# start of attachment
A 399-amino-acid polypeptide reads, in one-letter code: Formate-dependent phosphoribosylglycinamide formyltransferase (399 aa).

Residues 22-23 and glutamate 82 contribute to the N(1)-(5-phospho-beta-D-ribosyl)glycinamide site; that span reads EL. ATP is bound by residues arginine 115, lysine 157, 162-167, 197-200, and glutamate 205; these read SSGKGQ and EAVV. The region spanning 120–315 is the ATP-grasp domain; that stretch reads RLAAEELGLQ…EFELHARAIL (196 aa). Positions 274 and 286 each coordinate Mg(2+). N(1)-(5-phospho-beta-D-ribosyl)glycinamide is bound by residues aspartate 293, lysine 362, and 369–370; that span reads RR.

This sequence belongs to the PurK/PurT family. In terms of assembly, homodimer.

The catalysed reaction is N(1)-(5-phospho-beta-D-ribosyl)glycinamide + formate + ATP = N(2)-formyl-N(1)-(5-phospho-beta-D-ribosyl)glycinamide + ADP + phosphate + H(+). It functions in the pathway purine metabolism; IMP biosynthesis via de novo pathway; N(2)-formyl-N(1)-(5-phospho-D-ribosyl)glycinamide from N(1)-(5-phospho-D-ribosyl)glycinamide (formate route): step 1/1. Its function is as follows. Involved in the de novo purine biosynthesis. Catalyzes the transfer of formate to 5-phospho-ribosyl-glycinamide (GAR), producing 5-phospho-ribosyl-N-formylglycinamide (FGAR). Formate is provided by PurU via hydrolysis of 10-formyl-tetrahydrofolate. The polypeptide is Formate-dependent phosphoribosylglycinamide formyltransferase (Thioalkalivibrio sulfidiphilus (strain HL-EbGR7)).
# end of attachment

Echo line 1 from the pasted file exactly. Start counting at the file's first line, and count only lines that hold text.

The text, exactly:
A 399-amino-acid polypeptide reads, in one-letter code: Formate-dependent phosphoribosylglycinamide formyltransferase (399 aa).